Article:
Nicotine reward is an integral part of the addictive nature of nicotine, however, smoking and relapse to smoking are often motivated by the desire to alleviate negative affect and deficits in cognitive performance. Moreover, nicotine abstinence symptoms that promote smoking relapse are most evident in the first few days after quitting, suggesting this as a critical period to investigate neural mechanisms that may contribute to smoking relapse. To date, the underlying circuitry and mechanism(s) associated with alterations in emotional processing and learning and memory following nicotine deprivation have not been elucidated. Animal models for nicotine dependence are critical for investigating molecular mechanisms associated with this addiction. In particular, the mouse is a tractable model that allows for dissection of these mechanisms at a molecular and genetic level not afforded by human studies. Therefore, the overall goal of this project is to characterize novel phenotypes in mice to determine the effects of the early period of nicotine deprivation. Specifically, in Aim 1 we will determine the effects of nicotine deprivation on brain stimulation reward (BSR) and contextual learning and working memory. We hypothesize that chronic nicotine administration alters neural processes underlying affect and learning and memory such that when chronic exposure ceases, anhedonia and deficits in learning and memory will emerge. In order to increase our ability to develop novel therapeutic approaches to treat nicotine dependence, it is important to validate the use of our preclinical models and behavioral phenotypes with clinically effective medications. Therefore, in aim 2 we will evaluate the effects of systemic administration of varenicline (Chantix) on brain stimulation reward (BSR) and contextual learning and working memory following nicotine deprivation. As smokers often report stress relief as a motivating factor contributing to continued smoking behavior, we will investigate a role for stress factors (CRF) during the period of early nicotine deprivation. Thus, in aim 3, we will delineate the molecular mechanisms associated with nicotine deprivation through investigations of CRF by evaluating CRF receptor signaling mechanisms and a downstream target of this signaling cascade, CREB (cAMP response element binding protein). Together these studies will provide insights into the molecular mechanisms underlying nicotine deprivation. The complete understanding of these mechanisms would open new perspectives for the successful treatment of nicotine addiction.

Agency
National Institute of Health (NIH)
Institute
National Cancer Institute (NCI)
Type
Specialized Center (P50)
Project #
5P50CA143187-05
Application #
8530981
Study Section
Special Emphasis Panel (ZDA1-RXL-E)
Project Start
Project End
Budget Start
2013-08-01
Budget End
2014-07-31
Support Year
5
Fiscal Year
2013
Total Cost
$298,592
Indirect Cost
$90,948
Name
University of Pennsylvania
Department
Type
DUNS #
042250712
City
Philadelphia
State
PA
Country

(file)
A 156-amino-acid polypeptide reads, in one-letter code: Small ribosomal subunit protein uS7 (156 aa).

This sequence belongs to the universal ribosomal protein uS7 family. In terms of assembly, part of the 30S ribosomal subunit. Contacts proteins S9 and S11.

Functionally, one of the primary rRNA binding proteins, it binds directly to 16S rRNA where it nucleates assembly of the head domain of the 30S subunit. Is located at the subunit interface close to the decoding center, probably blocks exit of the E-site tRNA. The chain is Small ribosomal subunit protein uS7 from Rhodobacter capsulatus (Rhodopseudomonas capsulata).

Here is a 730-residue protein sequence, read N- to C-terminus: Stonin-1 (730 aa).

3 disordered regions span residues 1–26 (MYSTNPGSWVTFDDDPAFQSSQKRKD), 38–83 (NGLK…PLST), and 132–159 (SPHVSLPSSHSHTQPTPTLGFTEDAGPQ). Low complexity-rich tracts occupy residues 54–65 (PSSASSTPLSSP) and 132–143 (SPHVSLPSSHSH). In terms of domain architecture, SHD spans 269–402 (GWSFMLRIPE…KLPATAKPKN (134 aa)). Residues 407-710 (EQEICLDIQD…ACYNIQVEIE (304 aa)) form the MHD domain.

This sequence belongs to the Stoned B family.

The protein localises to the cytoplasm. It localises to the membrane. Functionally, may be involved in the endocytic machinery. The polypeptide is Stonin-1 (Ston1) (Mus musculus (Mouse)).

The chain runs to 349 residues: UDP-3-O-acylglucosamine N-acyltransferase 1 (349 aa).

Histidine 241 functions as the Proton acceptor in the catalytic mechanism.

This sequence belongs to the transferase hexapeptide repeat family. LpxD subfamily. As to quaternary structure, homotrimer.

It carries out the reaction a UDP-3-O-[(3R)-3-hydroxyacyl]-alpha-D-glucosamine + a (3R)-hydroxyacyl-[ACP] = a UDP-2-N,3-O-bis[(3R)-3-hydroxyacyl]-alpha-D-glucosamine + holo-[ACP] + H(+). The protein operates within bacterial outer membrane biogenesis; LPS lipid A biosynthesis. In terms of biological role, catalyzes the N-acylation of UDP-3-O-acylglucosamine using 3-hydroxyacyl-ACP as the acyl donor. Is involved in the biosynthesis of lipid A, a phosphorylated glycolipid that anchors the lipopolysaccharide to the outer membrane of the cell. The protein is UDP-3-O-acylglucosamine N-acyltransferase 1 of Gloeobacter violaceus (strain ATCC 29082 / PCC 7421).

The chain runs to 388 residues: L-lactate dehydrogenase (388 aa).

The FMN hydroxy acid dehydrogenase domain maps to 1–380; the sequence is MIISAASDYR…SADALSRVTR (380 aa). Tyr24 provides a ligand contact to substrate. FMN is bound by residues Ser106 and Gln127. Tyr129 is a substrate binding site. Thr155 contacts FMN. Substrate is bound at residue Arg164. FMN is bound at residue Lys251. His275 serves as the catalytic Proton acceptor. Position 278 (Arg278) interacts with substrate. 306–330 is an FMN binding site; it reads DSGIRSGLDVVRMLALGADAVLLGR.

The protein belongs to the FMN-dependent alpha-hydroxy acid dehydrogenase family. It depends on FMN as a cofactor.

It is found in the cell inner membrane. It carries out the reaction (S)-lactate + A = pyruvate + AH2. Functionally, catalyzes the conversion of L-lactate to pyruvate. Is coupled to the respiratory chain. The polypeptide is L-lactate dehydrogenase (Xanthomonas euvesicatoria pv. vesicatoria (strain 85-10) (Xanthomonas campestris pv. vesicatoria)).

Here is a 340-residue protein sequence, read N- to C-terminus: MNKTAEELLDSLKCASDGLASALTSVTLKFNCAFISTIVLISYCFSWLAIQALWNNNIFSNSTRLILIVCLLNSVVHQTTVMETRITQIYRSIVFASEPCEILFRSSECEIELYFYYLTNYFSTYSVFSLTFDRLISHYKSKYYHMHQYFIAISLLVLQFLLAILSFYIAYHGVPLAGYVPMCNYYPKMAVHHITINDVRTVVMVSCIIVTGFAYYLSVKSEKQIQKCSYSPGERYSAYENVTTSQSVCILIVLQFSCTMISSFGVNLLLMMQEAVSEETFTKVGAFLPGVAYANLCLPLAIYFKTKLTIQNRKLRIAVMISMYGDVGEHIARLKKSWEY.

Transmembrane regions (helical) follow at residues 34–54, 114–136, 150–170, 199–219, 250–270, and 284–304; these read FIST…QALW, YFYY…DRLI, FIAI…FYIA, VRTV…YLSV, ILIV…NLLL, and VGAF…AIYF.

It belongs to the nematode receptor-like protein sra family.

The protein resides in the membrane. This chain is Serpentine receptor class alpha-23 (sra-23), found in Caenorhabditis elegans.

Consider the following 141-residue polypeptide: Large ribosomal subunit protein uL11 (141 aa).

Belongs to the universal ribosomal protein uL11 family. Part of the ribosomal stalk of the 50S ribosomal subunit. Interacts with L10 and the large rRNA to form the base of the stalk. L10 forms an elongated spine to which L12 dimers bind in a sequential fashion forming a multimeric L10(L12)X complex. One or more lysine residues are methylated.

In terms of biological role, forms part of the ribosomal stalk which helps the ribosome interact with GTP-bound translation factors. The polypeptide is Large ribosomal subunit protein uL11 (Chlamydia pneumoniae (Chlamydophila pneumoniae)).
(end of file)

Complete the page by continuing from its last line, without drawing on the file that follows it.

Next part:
United States
Zip Code
19104
Cole, Robert D; Poole, Rachel L; Guzman, Dawn M et al. (2015) Contributions of ?2 subunit-containing nAChRs to chronic nicotine-induced alterations in cognitive flexibility in mice. Psychopharmacology (Berl) 232:1207-17
Jain, Raka; Jhanjee, Sonali; Jain, Veena et al. (2014) A double-blind placebo-controlled randomized trial of varenicline for smokeless tobacco dependence in India. Nicotine Tob Res 16:50-7
Falcone, Mary; Wileyto, E Paul; Ruparel, Kosha et al. (2014) Age-related differences in working memory deficits during nicotine withdrawal. Addict Biol 19:907-17
Turner, J R; Ray, R; Lee, B et al. (2014) Evidence from mouse and man for a role of neuregulin 3 in nicotine dependence. Mol Psychiatry 19:801-10
Ashare, Rebecca L; Falcone, Mary; Lerman, Caryn (2014) Cognitive function during nicotine withdrawal: Implications for nicotine dependence treatment. Neuropharmacology 76 Pt B:581-91
Hussmann, G Patrick; DeDominicis, Kristen E; Turner, Jill R et al. (2014) Chronic sazetidine-A maintains anxiolytic effects and slower weight gain following chronic nicotine without maintaining increased density of nicotinic receptors in rodent brain. J Neurochem 129:721-31
Yohn, Nicole L; Turner, Jill R; Blendy, Julie A (2014) Activation of ?4?2*/?6?2* nicotinic receptors alleviates anxiety during nicotine withdrawal without upregulating nicotinic receptors. J Pharmacol Exp Ther 349:348-54
Ashare, Rebecca L; Schmidt, Heath D (2014) Optimizing treatments for nicotine dependence by increasing cognitive performance during withdrawal. Expert Opin Drug Discov 9:579-94
Goelz, Patricia M; Audrain-McGovern, Janet E; Hitsman, Brian et al. (2014) The association between changes in alternative reinforcers and short-term smoking cessation. Drug Alcohol Depend 138:67-74
Poole, Rachel L; Connor, David A; Gould, Thomas J (2014) Donepezil reverses nicotine withdrawal-induced deficits in contextual fear conditioning in C57BL/6J mice. Behav Neurosci 128:588-93

Showing the most recent 10 out of 69 publications